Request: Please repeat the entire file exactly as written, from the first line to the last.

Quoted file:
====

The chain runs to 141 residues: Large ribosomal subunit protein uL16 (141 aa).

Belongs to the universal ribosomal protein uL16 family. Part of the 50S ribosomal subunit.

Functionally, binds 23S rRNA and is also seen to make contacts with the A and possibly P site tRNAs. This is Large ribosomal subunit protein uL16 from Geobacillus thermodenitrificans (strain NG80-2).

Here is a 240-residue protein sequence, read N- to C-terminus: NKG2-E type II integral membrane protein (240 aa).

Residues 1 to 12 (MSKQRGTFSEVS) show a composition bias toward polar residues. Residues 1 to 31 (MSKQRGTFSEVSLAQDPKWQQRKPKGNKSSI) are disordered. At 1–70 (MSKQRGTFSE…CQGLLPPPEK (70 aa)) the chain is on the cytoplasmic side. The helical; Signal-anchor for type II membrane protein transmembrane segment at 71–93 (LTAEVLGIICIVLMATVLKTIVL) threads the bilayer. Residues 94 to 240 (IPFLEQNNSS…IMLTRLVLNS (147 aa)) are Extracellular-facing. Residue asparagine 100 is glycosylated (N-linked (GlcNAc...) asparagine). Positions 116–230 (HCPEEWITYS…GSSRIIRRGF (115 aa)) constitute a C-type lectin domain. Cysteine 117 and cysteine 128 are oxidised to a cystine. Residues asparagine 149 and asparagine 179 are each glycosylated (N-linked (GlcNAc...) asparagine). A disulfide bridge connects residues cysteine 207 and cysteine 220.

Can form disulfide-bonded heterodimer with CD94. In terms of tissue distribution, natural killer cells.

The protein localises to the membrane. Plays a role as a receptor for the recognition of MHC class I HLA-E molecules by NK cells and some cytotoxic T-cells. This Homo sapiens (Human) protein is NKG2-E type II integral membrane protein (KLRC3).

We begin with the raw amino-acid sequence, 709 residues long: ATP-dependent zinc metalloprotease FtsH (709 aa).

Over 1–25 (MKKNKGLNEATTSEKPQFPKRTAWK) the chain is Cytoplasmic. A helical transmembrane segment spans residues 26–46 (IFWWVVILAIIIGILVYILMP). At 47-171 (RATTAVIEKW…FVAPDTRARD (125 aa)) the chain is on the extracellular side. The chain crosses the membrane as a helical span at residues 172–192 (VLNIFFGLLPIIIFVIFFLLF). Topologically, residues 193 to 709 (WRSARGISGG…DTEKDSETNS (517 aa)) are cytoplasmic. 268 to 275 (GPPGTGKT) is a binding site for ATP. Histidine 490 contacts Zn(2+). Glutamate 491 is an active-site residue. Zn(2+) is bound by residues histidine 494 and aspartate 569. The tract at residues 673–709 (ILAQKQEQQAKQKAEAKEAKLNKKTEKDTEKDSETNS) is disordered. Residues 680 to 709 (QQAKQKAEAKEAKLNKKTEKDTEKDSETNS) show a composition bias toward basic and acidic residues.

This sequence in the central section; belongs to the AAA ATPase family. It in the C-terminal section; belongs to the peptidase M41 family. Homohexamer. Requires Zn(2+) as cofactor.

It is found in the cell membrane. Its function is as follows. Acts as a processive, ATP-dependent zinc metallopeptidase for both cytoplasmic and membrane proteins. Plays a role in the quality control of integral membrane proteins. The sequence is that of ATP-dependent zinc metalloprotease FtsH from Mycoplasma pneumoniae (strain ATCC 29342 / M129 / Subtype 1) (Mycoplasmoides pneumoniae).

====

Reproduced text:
The chain runs to 141 residues: Large ribosomal subunit protein uL16 (141 aa).

Belongs to the universal ribosomal protein uL16 family. Part of the 50S ribosomal subunit.

Functionally, binds 23S rRNA and is also seen to make contacts with the A and possibly P site tRNAs. This is Large ribosomal subunit protein uL16 from Geobacillus thermodenitrificans (strain NG80-2).

Here is a 240-residue protein sequence, read N- to C-terminus: NKG2-E type II integral membrane protein (240 aa).

Residues 1 to 12 (MSKQRGTFSEVS) show a composition bias toward polar residues. Residues 1 to 31 (MSKQRGTFSEVSLAQDPKWQQRKPKGNKSSI) are disordered. At 1–70 (MSKQRGTFSE…CQGLLPPPEK (70 aa)) the chain is on the cytoplasmic side. The helical; Signal-anchor for type II membrane protein transmembrane segment at 71–93 (LTAEVLGIICIVLMATVLKTIVL) threads the bilayer. Residues 94 to 240 (IPFLEQNNSS…IMLTRLVLNS (147 aa)) are Extracellular-facing. Residue asparagine 100 is glycosylated (N-linked (GlcNAc...) asparagine). Positions 116–230 (HCPEEWITYS…GSSRIIRRGF (115 aa)) constitute a C-type lectin domain. Cysteine 117 and cysteine 128 are oxidised to a cystine. Residues asparagine 149 and asparagine 179 are each glycosylated (N-linked (GlcNAc...) asparagine). A disulfide bridge connects residues cysteine 207 and cysteine 220.

Can form disulfide-bonded heterodimer with CD94. In terms of tissue distribution, natural killer cells.

The protein localises to the membrane. Plays a role as a receptor for the recognition of MHC class I HLA-E molecules by NK cells and some cytotoxic T-cells. This Homo sapiens (Human) protein is NKG2-E type II integral membrane protein (KLRC3).

We begin with the raw amino-acid sequence, 709 residues long: ATP-dependent zinc metalloprotease FtsH (709 aa).

Over 1–25 (MKKNKGLNEATTSEKPQFPKRTAWK) the chain is Cytoplasmic. A helical transmembrane segment spans residues 26–46 (IFWWVVILAIIIGILVYILMP). At 47-171 (RATTAVIEKW…FVAPDTRARD (125 aa)) the chain is on the extracellular side. The chain crosses the membrane as a helical span at residues 172–192 (VLNIFFGLLPIIIFVIFFLLF). Topologically, residues 193 to 709 (WRSARGISGG…DTEKDSETNS (517 aa)) are cytoplasmic. 268 to 275 (GPPGTGKT) is a binding site for ATP. Histidine 490 contacts Zn(2+). Glutamate 491 is an active-site residue. Zn(2+) is bound by residues histidine 494 and aspartate 569. The tract at residues 673–709 (ILAQKQEQQAKQKAEAKEAKLNKKTEKDTEKDSETNS) is disordered. Residues 680 to 709 (QQAKQKAEAKEAKLNKKTEKDTEKDSETNS) show a composition bias toward basic and acidic residues.

This sequence in the central section; belongs to the AAA ATPase family. It in the C-terminal section; belongs to the peptidase M41 family. Homohexamer. Requires Zn(2+) as cofactor.

It is found in the cell membrane. Its function is as follows. Acts as a processive, ATP-dependent zinc metallopeptidase for both cytoplasmic and membrane proteins. Plays a role in the quality control of integral membrane proteins. The sequence is that of ATP-dependent zinc metalloprotease FtsH from Mycoplasma pneumoniae (strain ATCC 29342 / M129 / Subtype 1) (Mycoplasmoides pneumoniae).